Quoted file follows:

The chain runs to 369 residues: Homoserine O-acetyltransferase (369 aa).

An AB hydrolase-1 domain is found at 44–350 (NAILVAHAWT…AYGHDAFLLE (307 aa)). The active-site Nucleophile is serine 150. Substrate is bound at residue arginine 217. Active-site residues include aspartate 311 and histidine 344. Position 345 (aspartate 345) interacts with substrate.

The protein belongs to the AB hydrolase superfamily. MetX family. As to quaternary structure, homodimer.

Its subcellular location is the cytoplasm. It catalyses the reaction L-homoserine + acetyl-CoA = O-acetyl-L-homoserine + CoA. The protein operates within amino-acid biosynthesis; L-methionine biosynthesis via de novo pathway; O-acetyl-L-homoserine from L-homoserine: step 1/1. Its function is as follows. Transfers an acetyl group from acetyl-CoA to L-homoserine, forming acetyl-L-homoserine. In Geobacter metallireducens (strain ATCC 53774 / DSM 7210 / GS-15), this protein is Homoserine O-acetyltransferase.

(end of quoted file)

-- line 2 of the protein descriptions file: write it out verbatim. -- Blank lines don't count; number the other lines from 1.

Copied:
An AB hydrolase-1 domain is found at 44–350 (NAILVAHAWT…AYGHDAFLLE (307 aa)). The active-site Nucleophile is serine 150. Substrate is bound at residue arginine 217. Active-site residues include aspartate 311 and histidine 344. Position 345 (aspartate 345) interacts with substrate.